We’ve all heard about Epic’s tactics for selecting which hospitals can use their EHR. They are highly selective and say no to a lot of hospitals that they don’t think are the right fit for Epic (whatever fit that might be). I even heard one rumor on HIStalk that when an Epic install goes downhill, Epic will offer to pull out and refund all of the money or require that the hospital pay them a lot of money to have Epic send in a recovery team to try and get the Epic EHR install back on track.

When a hospital has invested hundreds of millions and even billions of dollars on a specific EHR software, things can get messy really fast. Imagine you’re a hospital CIO (which many of you that read this site are) that had just spent hundreds of millions of dollars on Epic. Would you be able to go back to the CEO or CFO and say that it was the wrong choice. That’s not an easy discussion to have and I expect very few hospital CIO’s have the gumption to have that conversation.

Although, let’s not put all of this on Epic. Certainly some of the same dynamics are exhibited by all hospital EHR purchases regardless of EHR vendor.

Besides the large contracts that are signed with EHR vendors, the other major reason hospital CIO’s can’t say that they made a mistake in their EHR selection is because of the lack of EHR data liquidity. Once you start entering your data into an EHR, getting it out is like climbing Mount Everest. Only a few people know how to do it, most aren’t successful, and its guaranteed to cost you a lot of money. If EHR vendors would free up the EHR data, it still wouldn’t be an easy decision, but it would help.

Oops! Community Hospitals Unhappy With EMR Purchase

Posted on December 18, 2012 I Written By

Anne Zieger is veteran healthcare editor and analyst with 25 years of industry experience. Zieger formerly served as editor-in-chief of FierceHealthcare.com and her commentaries have appeared in dozens of international business publications, including Forbes, Business Week and Information Week. She has also contributed content to hundreds of healthcare and health IT organizations, including several Fortune 500 companies. She can be reached at @ziegerhealth or www.ziegerhealthcare.com.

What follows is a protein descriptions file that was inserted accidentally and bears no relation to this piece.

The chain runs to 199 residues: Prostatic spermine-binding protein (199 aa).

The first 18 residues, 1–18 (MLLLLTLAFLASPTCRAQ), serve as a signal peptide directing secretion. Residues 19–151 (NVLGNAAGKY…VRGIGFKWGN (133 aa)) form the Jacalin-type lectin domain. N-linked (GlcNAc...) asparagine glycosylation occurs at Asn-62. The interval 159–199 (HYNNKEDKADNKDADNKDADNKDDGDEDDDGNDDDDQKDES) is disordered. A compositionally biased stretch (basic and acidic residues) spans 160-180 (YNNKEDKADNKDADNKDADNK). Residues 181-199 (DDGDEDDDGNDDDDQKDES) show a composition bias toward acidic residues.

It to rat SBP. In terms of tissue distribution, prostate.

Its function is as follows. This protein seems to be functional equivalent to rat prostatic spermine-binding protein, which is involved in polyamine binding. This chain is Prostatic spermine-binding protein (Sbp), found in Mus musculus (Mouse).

A new report from KLAS seems to confirm what we all know already — that buying an EMR is a tricky business that can easily end in failure.  The new KLAS report found that increasingly, community hospitals are questioning whether they bought the right EMR, and that a substantial number are already ripping out and replacing their system.

The authors of the report found that about 200 hospitals with less than 200 beds said they were planning to replace their EMR. And in an even more dramatic turn, KLAS found that one in three community hospitals who’d gone live with their EMR in the past 12 months felt they’d made the wrong decision.

Epic had the most overall community hospital wins for 2011, followed by Healthland, Cerner and CPSI. Looked at another, by market share, Meditech came in first with 20 percent, followed by Epic and Cerner, both with 12 percent.

This ferment comes against a backdrop of bigger institutional changes, in which smaller hospitals are joining integrated delivery networks, and as a result, are being shoehorned into using enterprise systems like Epic and Cerner already in place within the IDNs.

This level of disappointment in technical investments would be pretty remarkable in just about any industry. Given the pressure to get on the Meaningful Use train, it’s perhaps a bit less surprising, since pressure to invest can lead to fatal flaws in just about any decision-making process. Still, as an observer, it alarms me to see just how common EMR dissatisfaction is in smaller community hospitals.

As we’ve noted here before, giant institutions making giant investments seem a lot less prone to expressing dissatisfaction with their EMR.  Maybe it’s because those hospitals really are getting more for their money — who knows? But my guess is that they’ve as prone as smaller hospitals to wish they’d gone another way, given how hard it is to make an enterprise software buy that pleases everybody.

In any event, let’s hope that community hospitals largely make their peace with the EMR they’ve got. Rip and replace can’t be good for morale, finances or patient care.

Hospitals, Health Systems And Clinics Adding Portals, But Consumers Not Synched Up

Posted on December 17, 2012 I Written By

Anne Zieger is veteran healthcare editor and analyst with 25 years of industry experience. Zieger formerly served as editor-in-chief of FierceHealthcare.com and her commentaries have appeared in dozens of international business publications, including Forbes, Business Week and Information Week. She has also contributed content to hundreds of healthcare and health IT organizations, including several Fortune 500 companies. She can be reached at @ziegerhealth or www.ziegerhealthcare.com.